For Wilders, though, all the criticism is just proof that he’s on the right path.

“The reaction is proof of how much the movie is needed,” he said. “This is not Morocco. We’re living in the Kingdom of the Netherlands, a free country.”

Flying Imans, Political Jihad and Rose Colored Anal Looking Glass

A must read article, the intial though I had when I read the title was that it was just a piece about the backgrounds, but as I read the article, a more important theme arose, the deep seeded religious ideology being taught in the US my Muslim Clerics, who are against the US. It sounds like they are trying to establish a separate Islamic Nation Government within the US with the eventual plan to integrate, our government into theirs… They use our Constitution to hide behind when they are discovered, but then they use it to attack as well. The ACLU and CAIR have made sure of that…

This overlooking and using political correctness to absolve liberal demands for the destruction of our country, will lead to the ultimate demise of our freedoms and open the doorway to radical Islamic terrorist attacks within our borders.

Compound this with the stories that the liberal media does not want you to hear about CAIR, the Holy Land Foundation, Dearbornistans Islamic Jihad and Hebzollah ties, and it really illuminates the threat we face from within…

I suggest reading at least twice.

Exposing the “Flying Imams”

by M. Zuhdi Jasser
Middle East Quarterly
Winter 2008

On November 20, 2006, airline officials in Minneapolis removed six imams from U.S. Airways flight 300 to Phoenix after their behavior raised the suspicion of fellow travelers.[1] The imams decried the incident as racist and evidence of discrimination. On March 12, 2007, they filed suit against the airline, airport, and fellow passengers. Some of the imams’ claims are exaggerated; many are false. In reality, the incident was a tactical move to support the imams’ claim to leadership over the American Muslim community. Indeed, the “flying imams” case, Ahmed Shqeirat et al. vs. U.S. Airways,[2] appears to mark just the latest front in the war between Islamists and mainstream, pluralistic American Muslims.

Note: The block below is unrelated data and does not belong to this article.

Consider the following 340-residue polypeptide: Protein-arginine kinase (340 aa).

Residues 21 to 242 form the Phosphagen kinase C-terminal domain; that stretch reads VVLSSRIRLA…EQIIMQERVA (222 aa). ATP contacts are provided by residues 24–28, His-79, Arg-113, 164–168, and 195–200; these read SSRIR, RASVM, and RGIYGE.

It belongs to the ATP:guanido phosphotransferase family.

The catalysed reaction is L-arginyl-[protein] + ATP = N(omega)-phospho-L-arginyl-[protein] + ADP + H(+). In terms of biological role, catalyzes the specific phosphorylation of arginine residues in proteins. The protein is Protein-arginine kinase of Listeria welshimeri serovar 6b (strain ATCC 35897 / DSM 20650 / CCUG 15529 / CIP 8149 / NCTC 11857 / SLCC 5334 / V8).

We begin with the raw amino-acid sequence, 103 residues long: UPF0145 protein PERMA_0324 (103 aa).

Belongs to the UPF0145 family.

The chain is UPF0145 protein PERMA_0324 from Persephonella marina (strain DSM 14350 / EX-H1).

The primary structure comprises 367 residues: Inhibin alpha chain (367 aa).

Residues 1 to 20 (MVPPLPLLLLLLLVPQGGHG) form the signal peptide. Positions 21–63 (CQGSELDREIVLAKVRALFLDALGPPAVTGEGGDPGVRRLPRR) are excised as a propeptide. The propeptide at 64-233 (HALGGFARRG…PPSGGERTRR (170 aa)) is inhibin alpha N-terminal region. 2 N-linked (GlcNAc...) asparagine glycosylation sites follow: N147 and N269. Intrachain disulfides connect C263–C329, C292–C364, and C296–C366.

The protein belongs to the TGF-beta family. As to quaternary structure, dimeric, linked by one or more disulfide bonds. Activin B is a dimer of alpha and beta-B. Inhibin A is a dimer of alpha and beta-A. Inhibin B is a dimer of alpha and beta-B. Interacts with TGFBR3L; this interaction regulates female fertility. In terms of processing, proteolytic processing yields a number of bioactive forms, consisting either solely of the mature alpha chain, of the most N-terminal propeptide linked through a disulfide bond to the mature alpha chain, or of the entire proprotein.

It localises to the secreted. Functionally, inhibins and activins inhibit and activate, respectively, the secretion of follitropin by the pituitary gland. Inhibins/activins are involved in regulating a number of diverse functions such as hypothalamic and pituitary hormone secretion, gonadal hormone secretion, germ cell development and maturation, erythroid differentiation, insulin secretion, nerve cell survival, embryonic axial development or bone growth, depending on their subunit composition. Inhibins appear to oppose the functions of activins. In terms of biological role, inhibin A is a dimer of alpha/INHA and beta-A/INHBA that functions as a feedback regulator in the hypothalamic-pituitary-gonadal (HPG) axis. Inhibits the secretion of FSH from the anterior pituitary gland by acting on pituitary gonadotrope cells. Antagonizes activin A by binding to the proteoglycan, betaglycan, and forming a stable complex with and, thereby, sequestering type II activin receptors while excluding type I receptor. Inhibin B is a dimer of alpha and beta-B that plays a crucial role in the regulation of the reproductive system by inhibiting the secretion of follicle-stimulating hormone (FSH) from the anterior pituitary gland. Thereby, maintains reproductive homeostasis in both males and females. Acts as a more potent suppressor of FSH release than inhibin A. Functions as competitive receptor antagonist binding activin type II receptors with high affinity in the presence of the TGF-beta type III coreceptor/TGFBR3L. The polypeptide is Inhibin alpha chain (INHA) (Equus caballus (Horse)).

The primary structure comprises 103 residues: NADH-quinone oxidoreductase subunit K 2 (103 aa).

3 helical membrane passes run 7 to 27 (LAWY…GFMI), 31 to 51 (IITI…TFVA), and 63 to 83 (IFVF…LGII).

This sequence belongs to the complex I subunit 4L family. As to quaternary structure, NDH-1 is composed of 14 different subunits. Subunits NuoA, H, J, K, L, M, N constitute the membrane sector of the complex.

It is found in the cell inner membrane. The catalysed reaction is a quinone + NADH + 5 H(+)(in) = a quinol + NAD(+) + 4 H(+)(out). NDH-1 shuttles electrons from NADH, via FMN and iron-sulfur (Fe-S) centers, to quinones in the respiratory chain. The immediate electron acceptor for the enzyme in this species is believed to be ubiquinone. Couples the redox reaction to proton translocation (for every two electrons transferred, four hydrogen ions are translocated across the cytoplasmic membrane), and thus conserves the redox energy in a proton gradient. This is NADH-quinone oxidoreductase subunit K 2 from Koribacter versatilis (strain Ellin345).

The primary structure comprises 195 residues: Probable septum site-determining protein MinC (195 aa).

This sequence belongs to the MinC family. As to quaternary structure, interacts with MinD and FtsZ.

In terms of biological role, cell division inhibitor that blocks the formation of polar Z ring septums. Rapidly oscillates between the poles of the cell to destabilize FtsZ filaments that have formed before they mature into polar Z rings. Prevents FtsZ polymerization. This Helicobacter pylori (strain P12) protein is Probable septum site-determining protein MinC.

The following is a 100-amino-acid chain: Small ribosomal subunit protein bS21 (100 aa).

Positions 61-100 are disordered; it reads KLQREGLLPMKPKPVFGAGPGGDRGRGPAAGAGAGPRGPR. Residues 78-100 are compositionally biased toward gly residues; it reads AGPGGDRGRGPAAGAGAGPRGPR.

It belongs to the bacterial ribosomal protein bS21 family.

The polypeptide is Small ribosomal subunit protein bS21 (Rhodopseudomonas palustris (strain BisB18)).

Background

The airport episode appeared pre-planned, the American equivalent of the manufactured Danish cartoon controversy, in which Danish Islamists, who hoped to benefit from polarization, exaggerated victimization and sought a pretext for crisis.[3] The six imams, five of whom hailed from the Phoenix area, were returning from a North American Imams Federation conference. Three drew attention to themselves when they conducted prayers at the departure gate rather than in the airport chapel or quietly in their seats. However, they drew no response. On the plane, however, they aroused passenger suspicion with loud Arabic conversations, requests for apparently unnecessary seat-belt extenders—which can be used as weapons—and a post-boarding seating switch. Other passengers expressed their worries to the crew, who had them removed. After this incident, Omar Shahin, president of the North American Imams Federation and a prominent Phoenix imam, told the Council on American-Islamic Relations (CAIR, an Islamist advocacy group) and its attorneys, “Security at the airport isn’t our problem; it’s their problem.”[4]

On March 12, 2007, the imams, CAIR, and attorney Omar Mohammedi, a former president of CAIR’s New York chapter, filed suit not only against the airline and the Minneapolis Metropolitan Airports Commission but also against the anonymous “John Doe” passengers who alerted the crew to the imams’ suspicious behavior.